In a personal best, Karen had the best time in her age group for the swim and beat her overall time by 12 minutes. Dick, setting his own record, inspired anyone who has battled cancer.

My adult life is not as active as I had once hoped; yet I have accepted that I will never ski down Mont-Blanc, because I can still admire the mountaintops from my window. I will never again play the game I love, but I can impart my love of the game to the girls I coach. I will no longer knock down J’s (jump shots), but I can swim through summers on my beloved Summit Lake.

Life is good!

A Thousand Years of Sanctuary at the Hospice on the Grand St. Bernard Pass

At  2473 meters the Grand St. Bernard Pass, in a torturous part of the Alps in the no man’s land between the Swiss and Italian border, is not easily accessible. Especially since for the greater part of the year, it is closed due to snow. The pass only opened in mid June this summer, so when visitors arrived, we decided to take them to see the monastery and dogs symbolic with Switzerland.

the hospice viewed from the Italian side

the hospice viewed from the Italian side

From June to September the pass may be accessed by road or rail service, but during the rest of the year, it can only be reached by foot or on skis and snowshoes in the winter. Avalanche risks are usually high and the climb is challenging.

In 1050 Bernard Archdeacon of Aosta (Italy) founded the hospice on the Mount Joux pass.  For nearly the past one thousand years, travelers have been guided and offered sanctuary by the community of monks. During storms and inclement weather, the monks led by marroniers (guides) search for lost or distressed travelers and lead them to safety at the Hospice.

Open everyday, the Hospice is reserved for those travelers on foot or bicycle or people seeking a spiritual retreat. The Brothers live according to the rule of St. Augustine, who preached the Gospel of the 4th century, yet welcome voyagers of any faith.

Other than a gift store, a café and a museum, the monastery stands alone looking forlorn against a rugged landscape. Austere and isolated, it was hard to imagine anyone crossing by foot and even more incredible that an average of 600 travelers a day were fed and housed in the 1800s. We walked along a trail winding along

Italian border behind the frozen lake

Italian border behind the frozen lake

edges of precipices, above a lake surrounded by wind swept, desolate view of craggy mountaintops.  About a half-mile down the road, we saw the Italian border and a spindly, grey edifice that serves at a hotel and customs crossing.

Hotel and dog's kennel's sign

Hotel and dog’s kennel’s sign

A visit to the museum reveals time period artifacts, geological information, and historical pieces.  One of the most amazing historical facts was trying to fathom how Napoleon’s Army,  managed to climb up through the pass. Even more amazing was the adventure of Hannibal, in 218 b.c., crossing the pass with it’s elephants to attack Rome ! Art works and writings depicted countless stories of miraculous rescues by the St. Bernard dogs and monks.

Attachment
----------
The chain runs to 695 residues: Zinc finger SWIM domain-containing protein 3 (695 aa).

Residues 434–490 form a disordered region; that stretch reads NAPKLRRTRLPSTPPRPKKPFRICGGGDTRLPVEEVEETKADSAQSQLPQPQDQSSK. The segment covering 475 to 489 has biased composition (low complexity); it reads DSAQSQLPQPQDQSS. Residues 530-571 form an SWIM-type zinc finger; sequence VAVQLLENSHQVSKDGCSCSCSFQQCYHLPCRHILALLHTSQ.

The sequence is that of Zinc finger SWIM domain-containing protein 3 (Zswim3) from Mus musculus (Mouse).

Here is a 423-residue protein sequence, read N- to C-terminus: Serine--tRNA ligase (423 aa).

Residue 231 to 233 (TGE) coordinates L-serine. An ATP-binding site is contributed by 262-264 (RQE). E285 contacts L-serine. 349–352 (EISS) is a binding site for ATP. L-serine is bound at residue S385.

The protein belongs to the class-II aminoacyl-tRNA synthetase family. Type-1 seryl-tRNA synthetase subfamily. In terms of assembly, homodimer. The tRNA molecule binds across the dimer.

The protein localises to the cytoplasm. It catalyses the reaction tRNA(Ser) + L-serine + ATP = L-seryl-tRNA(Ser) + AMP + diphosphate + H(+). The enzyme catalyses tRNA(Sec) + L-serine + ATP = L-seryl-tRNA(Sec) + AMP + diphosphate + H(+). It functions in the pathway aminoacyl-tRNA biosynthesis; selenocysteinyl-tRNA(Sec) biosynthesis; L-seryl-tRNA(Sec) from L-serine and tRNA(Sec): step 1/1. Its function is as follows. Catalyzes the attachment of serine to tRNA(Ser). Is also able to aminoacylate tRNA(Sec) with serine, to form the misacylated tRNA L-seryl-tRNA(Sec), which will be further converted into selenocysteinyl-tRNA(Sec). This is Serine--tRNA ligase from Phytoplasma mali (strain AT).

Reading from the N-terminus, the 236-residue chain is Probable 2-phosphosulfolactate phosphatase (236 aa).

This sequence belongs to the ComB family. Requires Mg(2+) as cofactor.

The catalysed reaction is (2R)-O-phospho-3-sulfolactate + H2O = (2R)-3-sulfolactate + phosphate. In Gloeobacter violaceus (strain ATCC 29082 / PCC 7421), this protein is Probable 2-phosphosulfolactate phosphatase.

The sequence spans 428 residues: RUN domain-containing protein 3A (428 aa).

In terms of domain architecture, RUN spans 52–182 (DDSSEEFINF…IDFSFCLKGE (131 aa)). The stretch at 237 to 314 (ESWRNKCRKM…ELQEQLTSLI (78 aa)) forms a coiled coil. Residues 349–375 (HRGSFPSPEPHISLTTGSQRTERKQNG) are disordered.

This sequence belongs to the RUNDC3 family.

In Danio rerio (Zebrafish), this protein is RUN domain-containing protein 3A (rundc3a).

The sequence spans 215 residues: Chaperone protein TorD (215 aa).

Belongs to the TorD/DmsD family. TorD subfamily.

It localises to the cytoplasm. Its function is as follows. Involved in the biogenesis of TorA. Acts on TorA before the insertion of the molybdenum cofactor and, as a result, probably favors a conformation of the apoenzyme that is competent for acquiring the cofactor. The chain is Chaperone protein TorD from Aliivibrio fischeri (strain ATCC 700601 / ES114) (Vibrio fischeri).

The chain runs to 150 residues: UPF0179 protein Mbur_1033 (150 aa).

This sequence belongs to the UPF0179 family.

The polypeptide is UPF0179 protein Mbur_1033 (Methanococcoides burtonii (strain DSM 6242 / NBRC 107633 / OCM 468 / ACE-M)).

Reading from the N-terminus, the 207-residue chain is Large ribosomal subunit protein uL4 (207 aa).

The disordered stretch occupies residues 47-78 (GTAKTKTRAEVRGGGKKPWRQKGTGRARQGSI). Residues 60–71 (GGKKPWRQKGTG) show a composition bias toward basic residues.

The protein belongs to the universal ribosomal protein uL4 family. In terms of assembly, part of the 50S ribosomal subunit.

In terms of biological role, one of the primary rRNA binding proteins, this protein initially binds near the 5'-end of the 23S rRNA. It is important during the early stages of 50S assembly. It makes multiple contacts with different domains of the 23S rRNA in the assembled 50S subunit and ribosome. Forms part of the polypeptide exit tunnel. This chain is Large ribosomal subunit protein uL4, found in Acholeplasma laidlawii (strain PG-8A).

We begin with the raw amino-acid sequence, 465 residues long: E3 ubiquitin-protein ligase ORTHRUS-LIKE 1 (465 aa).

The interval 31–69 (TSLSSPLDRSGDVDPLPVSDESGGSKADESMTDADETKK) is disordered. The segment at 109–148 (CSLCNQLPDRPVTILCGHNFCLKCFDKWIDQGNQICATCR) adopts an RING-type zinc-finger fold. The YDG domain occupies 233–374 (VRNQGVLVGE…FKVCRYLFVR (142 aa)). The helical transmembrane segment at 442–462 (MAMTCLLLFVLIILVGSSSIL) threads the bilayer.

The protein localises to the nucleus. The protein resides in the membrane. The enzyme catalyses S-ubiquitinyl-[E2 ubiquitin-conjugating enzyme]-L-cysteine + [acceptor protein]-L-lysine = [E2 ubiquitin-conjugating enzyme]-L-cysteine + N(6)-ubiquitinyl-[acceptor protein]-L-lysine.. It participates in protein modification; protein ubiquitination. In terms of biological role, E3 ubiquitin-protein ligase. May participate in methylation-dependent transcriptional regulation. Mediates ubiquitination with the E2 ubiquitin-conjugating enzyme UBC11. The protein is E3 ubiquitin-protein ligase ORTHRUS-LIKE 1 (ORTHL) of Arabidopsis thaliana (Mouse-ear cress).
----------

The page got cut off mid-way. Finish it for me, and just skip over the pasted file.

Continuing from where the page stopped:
In a spirit of humility and sharing, the legacy of St. Bernard at the Hospice, which continues, offers guidance on life’s journey.

However, far less spectacular than other parts of Switzerland, tourists may feel a bit disappointed in the view of a few grey buildings and desolate landscape. The frolicking, happy go lucky guide dogs are biggest drawing card.

Next week meet Barry the St. Bernard, symbol of Switzerland.

Atop the World in the Swiss Alps

Almost on top of the world, at an elevation of 1,640 meters (5,413) feet, Mürren clings to the edge of precipice in the upper reaches of Lauterbrunnen Valley. On a clear day, this typical village in Bernese Oberland offers an indescribable view of the Eiger, Mönch and Jungfrau.

Eiger, Mönch and tip of Jungfrau

Eiger, Mönch and tip of Jungfrau

It is inaccessible by car, yet tourists still find it. A popular destination, Mürren, though only having 450 inhabitants, offers 2,000 hotel beds.  Originally a farming community, tourism in the summer and skiing in winter provides the steadiest livelihood for the locals. Reaching the village is part of the fun. Visitors must take the panoramic funicular and then a short train ride up from Lauterbrunnen, which offer stunning views of the valley.

Main Street is dotted with an eclectic mix of restored wooden chalets and hotels from the early part of the last century. Giant cowbells hang from the awnings; flowers line window boxes of balconies and dainty lace curtains cover the pane glass windows with red shutters.

Mürren with Eiger in the background

Walking paths zigzag up and down the mountainside winding through the meadows where hardy wild flowers in yellow, lilac, and white, orange, blue burst into color on a verdant palate.  Cowbells clang like old silver milk cans in horse drawn wagons. Insects buzz and birds’ twitter in harmony with the soft swoosh of the wind that whips through valley.

mowing the yard, Mürren's way

mowing the yard, Mürren’s way

One man mows his yard at precipitous angle, while another splits wood then lines each log in a perfect, uniform stacks so typically Swiss. The locals speak the thick, guttural Swiss German language. They are easily identified, by their ruddy, wind burned completion and strong calves and thighs for every step outside one’s door requires movement on incline.

Hikers of every age dot the meadows bearing backpacks and walking sticks.

The three Kings, Mönch, Eiger, Jungfrau appear deceptively close, as if you could reach out and touch them giving one a surreal other worldly feeling.

On a summer day in Mürren, the light, color and mountains topography, are so perfectly intertwined that it is hard to deny God’s existence.

Villages across the valley below look like match boxcars and miniature towns. In the distance one can imagine seeing Heidi skipping off from Grandpa’s hut to herd the sheep grazing in a the verdant valley over yonder.

It is as if time stood still. Invigorated, renewed, exalted, I want to burst into song. Indeed, the hills are alive with the sound of music.

mountain chalets in the meadows

mountain chalets in the meadows

Truly in Mürren, God perfected nature’s symphony.